Step right up: A biotech may soon sell an experimental med to dying ALS patients under 'Right to Try'
During the debate over the new Right to Try legislation, a number of critics raised the argument that some companies would try to cash in by selling experimental drugs with an undefined risk profile to desperate, dying patients.
Brainstorm Cell Therapeutics $BCLI appears to be on track to be one of the first to test the letter of the law on that score.
The Israeli biotech has been slowly working on a stem cell therapy for ALS, or Lou Gehrig’s disease. For months now, company execs have been hinting at the move, noting the number of ALS patients who have been clamoring for a therapy they dubbed NurOwn. And in an interview with Bloomberg, CEO Chaim Lebovits said that they’re thinking of a price in the region of the pioneering personalized cell therapies that have been approved.
Say $300,000. That might be the right “incentive.”
I went hunting for the data they have so far, and it’s not much. The company points out that 75 people have been treated with the therapy, delivering a “clinically meaningful benefit.” But that’s arguable.
If you look at the 24-week chart the company offered on the 48 patients in the small, exploratory study, the drug outperformed the placebo arm but any relative treatment effect they were tracking quickly evaporated for most of the patients suffering from this slow, lethal ailment. The p-values were a mess. The investigators involved said that if you excluded the slow progressors, the numbers looked better — but the same transient effect is evident, with negative p-values.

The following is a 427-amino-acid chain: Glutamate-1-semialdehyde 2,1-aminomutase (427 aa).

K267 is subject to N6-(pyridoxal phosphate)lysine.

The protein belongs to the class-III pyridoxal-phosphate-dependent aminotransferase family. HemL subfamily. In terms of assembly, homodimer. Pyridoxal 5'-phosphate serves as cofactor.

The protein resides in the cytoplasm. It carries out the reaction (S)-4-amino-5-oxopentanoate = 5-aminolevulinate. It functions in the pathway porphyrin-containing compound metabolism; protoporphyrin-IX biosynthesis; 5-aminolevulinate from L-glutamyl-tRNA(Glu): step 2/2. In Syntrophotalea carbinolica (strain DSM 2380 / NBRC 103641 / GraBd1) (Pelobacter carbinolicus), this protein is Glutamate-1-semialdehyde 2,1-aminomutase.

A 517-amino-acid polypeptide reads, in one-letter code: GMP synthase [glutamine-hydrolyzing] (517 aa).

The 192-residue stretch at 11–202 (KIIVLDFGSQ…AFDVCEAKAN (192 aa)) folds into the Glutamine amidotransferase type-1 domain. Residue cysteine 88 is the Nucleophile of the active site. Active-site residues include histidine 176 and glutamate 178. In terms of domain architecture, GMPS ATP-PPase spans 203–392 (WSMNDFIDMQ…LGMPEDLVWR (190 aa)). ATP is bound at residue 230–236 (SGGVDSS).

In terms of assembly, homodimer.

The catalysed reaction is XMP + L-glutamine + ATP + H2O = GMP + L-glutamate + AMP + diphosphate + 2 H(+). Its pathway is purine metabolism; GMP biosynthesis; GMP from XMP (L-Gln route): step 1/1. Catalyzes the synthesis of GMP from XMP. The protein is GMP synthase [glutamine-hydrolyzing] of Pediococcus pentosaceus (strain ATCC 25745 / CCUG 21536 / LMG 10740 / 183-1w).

That’s why it’s in Phase III, which is a bigger study — backed by the California Institute of Regenerative Medicine — that will show whether the drug can help a significant number of patients, or if it’s a waste of time and money.
Until Right to Try was passed recently, the drug would only be available to people who made a plea to get the drug at cost, but the CEO evidently believes the new law gives him a right to market it. Health insurers are unlikely to even consider a reimbursement for an experimental therapy like this.
I asked the three key investigators in the Phase II study — Merit Cudkowicz, Massachusetts General Hospital; principal investigator Robert Brown, UMass Medical School; and Anthony Windebank from the Mayo Clinic — what they thought about the company’s plans. I haven’t heard back yet.
If they do, I’ll add their responses.
At best the company has an ultra high-risk Phase III underway that investors are reluctant to back, especially after the era of stem cell trial failures we’ve been seeing over the past decade. At worst there’s a good chance that the patients who do raise the cash for this therapy will find that the law would have been better called Right to Bankruptcy.
And we’re not even into the first round of pure snake oil salesmen.